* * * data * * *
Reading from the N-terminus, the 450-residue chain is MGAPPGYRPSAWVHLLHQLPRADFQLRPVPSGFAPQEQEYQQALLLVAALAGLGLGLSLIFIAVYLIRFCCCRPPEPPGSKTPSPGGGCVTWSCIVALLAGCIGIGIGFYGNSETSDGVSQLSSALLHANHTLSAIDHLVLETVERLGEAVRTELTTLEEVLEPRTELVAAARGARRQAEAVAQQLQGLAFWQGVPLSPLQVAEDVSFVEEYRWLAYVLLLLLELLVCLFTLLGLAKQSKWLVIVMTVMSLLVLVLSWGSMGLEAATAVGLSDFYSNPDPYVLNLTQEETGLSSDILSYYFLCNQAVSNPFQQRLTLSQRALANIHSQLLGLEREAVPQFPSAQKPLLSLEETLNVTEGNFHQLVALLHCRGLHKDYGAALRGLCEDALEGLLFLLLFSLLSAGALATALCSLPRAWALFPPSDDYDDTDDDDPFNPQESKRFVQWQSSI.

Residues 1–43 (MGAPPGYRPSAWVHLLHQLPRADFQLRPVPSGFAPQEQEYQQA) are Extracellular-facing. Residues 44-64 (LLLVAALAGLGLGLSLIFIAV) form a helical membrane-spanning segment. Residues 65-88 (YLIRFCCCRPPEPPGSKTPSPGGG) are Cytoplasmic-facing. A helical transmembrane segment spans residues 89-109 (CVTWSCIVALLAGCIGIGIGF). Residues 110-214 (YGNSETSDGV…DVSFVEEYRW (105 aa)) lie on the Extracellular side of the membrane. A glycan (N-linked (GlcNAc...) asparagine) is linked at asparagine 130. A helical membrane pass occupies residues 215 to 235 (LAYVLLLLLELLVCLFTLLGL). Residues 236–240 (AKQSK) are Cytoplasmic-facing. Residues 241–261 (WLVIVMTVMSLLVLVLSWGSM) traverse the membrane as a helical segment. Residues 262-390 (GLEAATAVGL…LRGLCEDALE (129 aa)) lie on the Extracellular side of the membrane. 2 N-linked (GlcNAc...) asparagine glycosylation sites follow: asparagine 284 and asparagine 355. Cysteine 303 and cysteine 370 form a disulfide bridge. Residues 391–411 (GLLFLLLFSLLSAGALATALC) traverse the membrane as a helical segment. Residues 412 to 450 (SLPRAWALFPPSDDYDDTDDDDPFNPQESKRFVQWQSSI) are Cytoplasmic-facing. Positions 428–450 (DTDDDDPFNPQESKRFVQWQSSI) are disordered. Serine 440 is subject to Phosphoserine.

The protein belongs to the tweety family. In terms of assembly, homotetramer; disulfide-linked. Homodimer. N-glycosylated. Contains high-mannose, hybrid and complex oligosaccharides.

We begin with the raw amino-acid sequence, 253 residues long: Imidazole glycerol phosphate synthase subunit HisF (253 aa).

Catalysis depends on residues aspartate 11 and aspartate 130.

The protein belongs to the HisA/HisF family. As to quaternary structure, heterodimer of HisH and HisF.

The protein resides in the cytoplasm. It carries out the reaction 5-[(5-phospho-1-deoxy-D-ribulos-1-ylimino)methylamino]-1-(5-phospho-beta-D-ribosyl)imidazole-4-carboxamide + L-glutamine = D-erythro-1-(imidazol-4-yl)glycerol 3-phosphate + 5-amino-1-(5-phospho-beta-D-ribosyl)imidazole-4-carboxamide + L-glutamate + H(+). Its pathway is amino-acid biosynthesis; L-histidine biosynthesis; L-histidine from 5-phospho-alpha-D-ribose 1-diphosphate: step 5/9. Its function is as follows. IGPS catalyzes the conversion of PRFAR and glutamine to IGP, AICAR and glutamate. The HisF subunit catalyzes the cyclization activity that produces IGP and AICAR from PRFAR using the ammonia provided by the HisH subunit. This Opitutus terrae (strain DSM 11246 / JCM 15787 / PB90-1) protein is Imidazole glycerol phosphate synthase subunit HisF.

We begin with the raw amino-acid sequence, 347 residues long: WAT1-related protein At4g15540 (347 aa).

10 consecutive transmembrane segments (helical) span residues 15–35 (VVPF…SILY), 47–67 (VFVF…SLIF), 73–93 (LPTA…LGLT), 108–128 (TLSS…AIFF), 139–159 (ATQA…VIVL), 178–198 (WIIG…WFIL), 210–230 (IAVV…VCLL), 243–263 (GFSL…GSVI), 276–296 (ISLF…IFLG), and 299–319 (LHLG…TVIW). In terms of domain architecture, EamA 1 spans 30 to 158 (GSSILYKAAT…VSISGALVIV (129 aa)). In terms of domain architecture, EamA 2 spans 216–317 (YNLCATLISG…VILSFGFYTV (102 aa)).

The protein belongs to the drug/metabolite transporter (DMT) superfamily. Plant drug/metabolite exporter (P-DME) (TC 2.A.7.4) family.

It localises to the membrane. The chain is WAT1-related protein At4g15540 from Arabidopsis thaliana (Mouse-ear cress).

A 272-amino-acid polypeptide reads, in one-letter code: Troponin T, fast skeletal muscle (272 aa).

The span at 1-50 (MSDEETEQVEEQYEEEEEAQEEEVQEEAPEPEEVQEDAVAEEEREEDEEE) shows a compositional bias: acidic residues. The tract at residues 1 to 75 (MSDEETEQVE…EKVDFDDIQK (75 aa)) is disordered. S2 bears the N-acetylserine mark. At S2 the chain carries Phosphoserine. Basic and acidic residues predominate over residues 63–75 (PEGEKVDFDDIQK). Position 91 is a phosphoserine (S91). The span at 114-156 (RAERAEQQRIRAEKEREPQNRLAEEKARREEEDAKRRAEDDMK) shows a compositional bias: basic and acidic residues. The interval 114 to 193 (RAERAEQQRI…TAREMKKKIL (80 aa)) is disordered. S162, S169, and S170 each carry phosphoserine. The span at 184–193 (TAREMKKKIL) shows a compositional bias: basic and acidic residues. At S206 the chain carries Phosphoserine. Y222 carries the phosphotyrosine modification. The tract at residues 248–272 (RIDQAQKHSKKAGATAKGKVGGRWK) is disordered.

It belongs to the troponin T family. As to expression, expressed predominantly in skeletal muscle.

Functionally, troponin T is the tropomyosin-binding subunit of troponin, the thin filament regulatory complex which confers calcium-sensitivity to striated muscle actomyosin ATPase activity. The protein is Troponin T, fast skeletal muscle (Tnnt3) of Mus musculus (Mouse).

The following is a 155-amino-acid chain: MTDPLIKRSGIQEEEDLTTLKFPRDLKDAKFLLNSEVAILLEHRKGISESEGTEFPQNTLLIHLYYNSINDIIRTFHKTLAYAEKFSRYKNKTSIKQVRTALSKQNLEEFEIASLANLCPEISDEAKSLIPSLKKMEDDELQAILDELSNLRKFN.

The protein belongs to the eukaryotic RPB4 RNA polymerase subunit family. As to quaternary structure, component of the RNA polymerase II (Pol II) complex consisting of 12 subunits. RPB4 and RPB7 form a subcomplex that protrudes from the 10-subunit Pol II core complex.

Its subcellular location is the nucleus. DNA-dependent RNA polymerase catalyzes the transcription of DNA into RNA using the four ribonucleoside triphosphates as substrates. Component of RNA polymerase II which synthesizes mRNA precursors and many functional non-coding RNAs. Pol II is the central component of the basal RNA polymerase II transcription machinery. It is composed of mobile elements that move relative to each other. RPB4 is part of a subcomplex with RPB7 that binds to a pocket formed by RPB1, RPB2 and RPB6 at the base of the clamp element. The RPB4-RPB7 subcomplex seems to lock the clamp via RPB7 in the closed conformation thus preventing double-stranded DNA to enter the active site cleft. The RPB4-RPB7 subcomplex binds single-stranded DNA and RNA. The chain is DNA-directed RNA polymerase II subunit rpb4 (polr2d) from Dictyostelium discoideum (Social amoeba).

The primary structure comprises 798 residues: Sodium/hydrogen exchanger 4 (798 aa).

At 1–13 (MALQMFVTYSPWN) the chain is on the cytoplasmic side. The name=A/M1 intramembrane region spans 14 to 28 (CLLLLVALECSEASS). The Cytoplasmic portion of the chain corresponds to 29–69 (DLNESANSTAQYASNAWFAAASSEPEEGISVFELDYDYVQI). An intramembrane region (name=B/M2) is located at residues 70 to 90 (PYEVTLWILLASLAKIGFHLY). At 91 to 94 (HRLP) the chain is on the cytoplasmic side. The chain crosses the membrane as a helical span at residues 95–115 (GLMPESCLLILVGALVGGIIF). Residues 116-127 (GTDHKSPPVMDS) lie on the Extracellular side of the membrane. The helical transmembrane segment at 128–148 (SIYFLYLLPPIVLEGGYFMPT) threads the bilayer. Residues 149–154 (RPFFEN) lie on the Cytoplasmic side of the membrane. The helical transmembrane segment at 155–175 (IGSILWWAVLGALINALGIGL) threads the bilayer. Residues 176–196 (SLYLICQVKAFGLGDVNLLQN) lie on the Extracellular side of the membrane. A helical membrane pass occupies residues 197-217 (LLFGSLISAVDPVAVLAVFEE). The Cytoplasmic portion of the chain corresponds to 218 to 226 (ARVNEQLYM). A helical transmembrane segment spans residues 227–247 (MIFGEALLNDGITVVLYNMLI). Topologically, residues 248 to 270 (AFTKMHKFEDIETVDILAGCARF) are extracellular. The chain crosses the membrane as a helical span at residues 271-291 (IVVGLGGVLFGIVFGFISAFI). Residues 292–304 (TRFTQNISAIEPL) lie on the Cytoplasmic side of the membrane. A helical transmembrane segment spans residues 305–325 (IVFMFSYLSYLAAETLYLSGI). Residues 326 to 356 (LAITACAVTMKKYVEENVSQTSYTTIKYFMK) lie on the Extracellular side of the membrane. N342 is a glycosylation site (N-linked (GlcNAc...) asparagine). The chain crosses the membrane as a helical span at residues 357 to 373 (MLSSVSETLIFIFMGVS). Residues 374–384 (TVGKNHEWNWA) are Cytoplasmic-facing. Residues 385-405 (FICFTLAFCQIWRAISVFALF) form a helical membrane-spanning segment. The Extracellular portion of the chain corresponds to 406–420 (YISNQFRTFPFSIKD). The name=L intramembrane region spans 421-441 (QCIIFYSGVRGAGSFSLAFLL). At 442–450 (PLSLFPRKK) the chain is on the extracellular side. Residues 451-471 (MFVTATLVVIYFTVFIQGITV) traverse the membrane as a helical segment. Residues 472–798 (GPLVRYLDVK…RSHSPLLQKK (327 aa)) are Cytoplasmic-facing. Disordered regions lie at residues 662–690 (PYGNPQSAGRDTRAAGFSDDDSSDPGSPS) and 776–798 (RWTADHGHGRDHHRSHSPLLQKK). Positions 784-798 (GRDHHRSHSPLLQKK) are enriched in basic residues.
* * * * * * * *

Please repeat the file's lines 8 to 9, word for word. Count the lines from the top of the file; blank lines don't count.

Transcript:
We begin with the raw amino-acid sequence, 347 residues long: WAT1-related protein At4g15540 (347 aa).

10 consecutive transmembrane segments (helical) span residues 15–35 (VVPF…SILY), 47–67 (VFVF…SLIF), 73–93 (LPTA…LGLT), 108–128 (TLSS…AIFF), 139–159 (ATQA…VIVL), 178–198 (WIIG…WFIL), 210–230 (IAVV…VCLL), 243–263 (GFSL…GSVI), 276–296 (ISLF…IFLG), and 299–319 (LHLG…TVIW). In terms of domain architecture, EamA 1 spans 30 to 158 (GSSILYKAAT…VSISGALVIV (129 aa)). In terms of domain architecture, EamA 2 spans 216–317 (YNLCATLISG…VILSFGFYTV (102 aa)).